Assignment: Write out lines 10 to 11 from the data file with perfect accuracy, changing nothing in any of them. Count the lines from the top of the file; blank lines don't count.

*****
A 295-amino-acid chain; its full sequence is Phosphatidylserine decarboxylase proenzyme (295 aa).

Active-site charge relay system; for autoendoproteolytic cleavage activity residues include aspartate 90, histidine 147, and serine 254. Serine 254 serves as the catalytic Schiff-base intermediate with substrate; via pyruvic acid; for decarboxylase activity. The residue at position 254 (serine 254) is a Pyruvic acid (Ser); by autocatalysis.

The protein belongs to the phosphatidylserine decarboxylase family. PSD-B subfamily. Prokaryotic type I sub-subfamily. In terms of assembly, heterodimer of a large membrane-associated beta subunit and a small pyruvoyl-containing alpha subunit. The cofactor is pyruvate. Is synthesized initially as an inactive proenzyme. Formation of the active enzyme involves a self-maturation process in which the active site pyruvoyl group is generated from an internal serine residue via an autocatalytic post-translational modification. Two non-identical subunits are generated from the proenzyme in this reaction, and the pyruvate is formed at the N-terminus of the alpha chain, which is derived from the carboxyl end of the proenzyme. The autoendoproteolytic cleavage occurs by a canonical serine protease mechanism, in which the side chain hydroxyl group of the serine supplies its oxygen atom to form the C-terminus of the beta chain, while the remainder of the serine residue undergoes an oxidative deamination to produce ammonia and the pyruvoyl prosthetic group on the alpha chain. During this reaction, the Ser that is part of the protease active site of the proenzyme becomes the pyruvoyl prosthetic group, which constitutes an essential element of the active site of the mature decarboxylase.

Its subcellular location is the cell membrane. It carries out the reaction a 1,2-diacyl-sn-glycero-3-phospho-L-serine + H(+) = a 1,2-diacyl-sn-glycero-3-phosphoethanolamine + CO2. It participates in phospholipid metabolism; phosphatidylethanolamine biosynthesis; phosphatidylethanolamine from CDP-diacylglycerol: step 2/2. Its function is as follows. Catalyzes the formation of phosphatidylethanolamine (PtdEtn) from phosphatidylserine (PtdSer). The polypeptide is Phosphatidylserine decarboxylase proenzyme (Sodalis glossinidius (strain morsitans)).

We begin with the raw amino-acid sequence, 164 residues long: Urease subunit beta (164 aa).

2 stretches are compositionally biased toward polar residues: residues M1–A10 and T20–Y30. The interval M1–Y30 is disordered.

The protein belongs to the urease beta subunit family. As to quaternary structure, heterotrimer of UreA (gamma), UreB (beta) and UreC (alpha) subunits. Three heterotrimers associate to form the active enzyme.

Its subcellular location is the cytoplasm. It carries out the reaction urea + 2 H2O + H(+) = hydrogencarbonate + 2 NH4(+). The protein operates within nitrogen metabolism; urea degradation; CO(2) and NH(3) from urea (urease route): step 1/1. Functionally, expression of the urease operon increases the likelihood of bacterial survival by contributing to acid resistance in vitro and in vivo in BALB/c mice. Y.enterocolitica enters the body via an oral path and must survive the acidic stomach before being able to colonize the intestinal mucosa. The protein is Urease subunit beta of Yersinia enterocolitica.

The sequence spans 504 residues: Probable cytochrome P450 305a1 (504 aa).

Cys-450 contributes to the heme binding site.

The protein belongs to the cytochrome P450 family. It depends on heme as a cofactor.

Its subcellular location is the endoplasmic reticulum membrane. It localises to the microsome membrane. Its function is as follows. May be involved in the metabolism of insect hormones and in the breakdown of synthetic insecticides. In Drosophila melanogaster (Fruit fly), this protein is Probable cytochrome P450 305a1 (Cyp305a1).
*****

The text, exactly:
Cys-450 contributes to the heme binding site.

The protein belongs to the cytochrome P450 family. It depends on heme as a cofactor.